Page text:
Climate-aligned investing

Climate change continues to be a core issue for Greenbank. COP261 will be hosted in the UK in 2021 and is set to be a landmark gathering. It will provide the first opportunity for countries' nationally determined contributions (NDCs) to be reviewed and strengthened since the Paris Agreement was reached at COP21 in 2015.

External awareness of the issue continued to grow throughout 2019, with both the Extinction Rebellion and school strike movements gaining momentum in their efforts to force  governments to take action to avoid the worst consequences of climate change.
The Intergovernmental Panel on Climate Change’s (IPCC) special report in October 2018 highlighted the need to keep global warming below 1.5°C above pre-industrial levels in order to avoid significant environmental and economic costs. With current global policies and targets projected to result in over 3°C of warming, this ambition gap needs to close.
1 Conference of the Parties, known as COP, is the decision-making body responsible for monitoring and reviewing the implementation of the United Nations Framework Convention on Climate Change. 

Climate sustainable assets and 1.5°C investing

The transition to the low-carbon economy has already begun: aligning a portfolio to both support and benefit from this transition should help to insulate it from medium and long-term risks and position it to capitalise on long-term opportunities. In order to limit warming to 1.5°C, global carbon emissions will need to fall dramatically by 2030 and achieve net zero by 2050.

At Greenbank, we work with clients to provide practical ways to align to a 1.5°C pathway:

  • Assess the exposure of investment portfolios and their holdings to climate risk. We are able to offer innovative analytics for clients; see example outputs on page 21.
  • Reduce exposure to industries whose activities are misaligned with a low-carbon pathway. For example, companies involved in coal, oil or natural gas extraction or those operating coal-fired power plants with unabated emissions. Reducing exposure may involve full, partial or targeted divestment and decisions should reflect an organisation’s current climate impacts in addition to whether it has a credible transition strategy with evidence of it being implemented effectively.
  • Increase exposure to ‘climate sustainable assets’ that we define as investments with a major link to climate mitigation technologies or renewable/low-carbon energy development (directly supporting a low-carbon transition). This also encompasses investments indirectly supporting a low-carbon economy, for example organisations which are reducing their own annual greenhouse gas emissions, are committed to sourcing increasing amounts of renewable energy or those that provide technologies, products or services that facilitate the transition.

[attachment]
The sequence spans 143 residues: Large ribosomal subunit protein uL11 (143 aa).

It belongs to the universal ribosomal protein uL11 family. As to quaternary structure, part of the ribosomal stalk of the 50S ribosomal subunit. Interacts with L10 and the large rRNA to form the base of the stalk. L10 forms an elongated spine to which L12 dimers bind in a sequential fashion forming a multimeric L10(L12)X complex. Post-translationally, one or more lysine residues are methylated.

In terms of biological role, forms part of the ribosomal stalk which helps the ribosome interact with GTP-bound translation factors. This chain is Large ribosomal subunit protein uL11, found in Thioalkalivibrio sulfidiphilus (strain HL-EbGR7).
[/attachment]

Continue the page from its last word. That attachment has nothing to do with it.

• Engage with companies and policymakers to encourage actions consistent with a low-carbon transition. We are participants in a project called the Paris Aligned Investment Initiative, led by the IIGCC2, focused on agreeing a common framework for different asset classes to align with a 1.5°C pathway. We are also engaging with companies to establish science-based targets, where they commit to reducing annual GHG emissions, proportionately in line with the level of decarbonisation required to keep the global temperature increase below 1.5°C.

2 The Institutional Investors Group on Climate Change 

The carbon footprint for Greenbank’s equity holdings

Greenbank confirms its commitment to the Montreal Carbon Pledge3 annually by publishing an updated carbon footprint of the equity holdings within all the investment portfolios it manages4. We believe it is important to understand and be transparent about the climate impacts associated with investment portfolios, so that risks and opportunities can be identified and managed appropriately.

Our analysis covers the whole of the equity part of the investment portfolios we manage. We continue to work to increase the scope of the tool by also including fixed-income investments and managed funds, using a weighted average carbon intensity method rather than share ownership. This measures a portfolio’s exposure to carbon-intensive companies based on CO2 emissions per million pounds of sales, adjusted according to each holding’s weighting within a portfolio.

3 The Pledge is supported by the PRI and the UN Environment Programme Finance Initiative. By signing it, investors commit to measuring and publicly disclosing the carbon footprint of their investment portfolios on an annual basis.